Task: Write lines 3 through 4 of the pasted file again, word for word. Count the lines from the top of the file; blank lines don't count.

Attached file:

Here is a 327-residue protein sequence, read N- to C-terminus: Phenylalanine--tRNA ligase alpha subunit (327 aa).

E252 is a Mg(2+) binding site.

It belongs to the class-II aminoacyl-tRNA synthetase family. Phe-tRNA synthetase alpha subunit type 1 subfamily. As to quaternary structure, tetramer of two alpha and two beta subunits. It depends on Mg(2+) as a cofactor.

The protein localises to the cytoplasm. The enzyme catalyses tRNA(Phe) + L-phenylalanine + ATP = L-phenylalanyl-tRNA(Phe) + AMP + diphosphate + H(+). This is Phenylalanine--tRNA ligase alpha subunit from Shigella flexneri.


It belongs to the class-II aminoacyl-tRNA synthetase family. Phe-tRNA synthetase alpha subunit type 1 subfamily. As to quaternary structure, tetramer of two alpha and two beta subunits. It depends on Mg(2+) as a cofactor.

The protein localises to the cytoplasm. The enzyme catalyses tRNA(Phe) + L-phenylalanine + ATP = L-phenylalanyl-tRNA(Phe) + AMP + diphosphate + H(+). This is Phenylalanine--tRNA ligase alpha subunit from Shigella flexneri.